Friday, May 18, 2007

Funny pathos vs cheap trick pathos- Ralph has remorse

If there's one thing I can't tolerate in movies and TV it's fake forced contrived pathos.

Animation features and some live action directors use the cheapest methods to make you cry. Sad music, gloomy staging, a certain cutting technique and contrived story points. ET for Christs's sake.

Disney had the best method: shoot or torture your Mom. What kid won't cry if they see the main character's Mother get gunned down? What a dirty trick to play on kids!

Using cheap tricks like these gets you critical acclaim: "Wow that cartoon made me cry! It must be brilliant! Much better than those shitty little funny cartoons that make you feel good."

I purposely made a cartoon that used some filmic tricks to make people cry just to show that it's not hard to do it.
And I didn't have to shoot anyone's Mom either. I made people cry over the fact that Stimpy couldn't fart for a second time. I went out of my way to make the story have the most preposterous plot events in it-everything to undermine the seriousness of Stimpy's depression.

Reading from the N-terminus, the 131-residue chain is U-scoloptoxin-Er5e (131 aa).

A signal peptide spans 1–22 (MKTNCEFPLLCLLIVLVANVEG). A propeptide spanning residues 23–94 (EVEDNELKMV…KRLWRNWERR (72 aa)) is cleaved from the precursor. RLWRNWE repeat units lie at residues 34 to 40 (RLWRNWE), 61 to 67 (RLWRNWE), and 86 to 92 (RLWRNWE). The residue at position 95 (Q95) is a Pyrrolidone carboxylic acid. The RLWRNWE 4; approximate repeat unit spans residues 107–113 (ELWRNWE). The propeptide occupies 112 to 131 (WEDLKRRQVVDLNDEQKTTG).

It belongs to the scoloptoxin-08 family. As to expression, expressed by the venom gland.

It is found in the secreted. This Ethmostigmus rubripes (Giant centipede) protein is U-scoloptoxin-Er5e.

Besides the mood tricks, I relied heavily on Stimpy and Ren's acting-the drawings of their expressions and their interactions. A lot of films will ignore this part of the pathos recipe. They rely on the filmic tricks and contrived story points.

I'm all for funny pathos. Jackie Gleason was a master at funny pathos. He would soften his character by showing Kramden in remorse after he spent the rest of the show being a complete asshole-like every real guy!

Remorse is the funniest man emotion. All men do bad things, even good men. But the sign of a good man is that he feels guilty about it afterwards and that's when man is at his most vulnerable and funniest.

Jackie Gleason doesn't need sleazy films tricks to get his pathos across. He does it all with his great acting. He makes you laugh at the same time you have a lump in your throat.

"Pardon My Glove" (1956)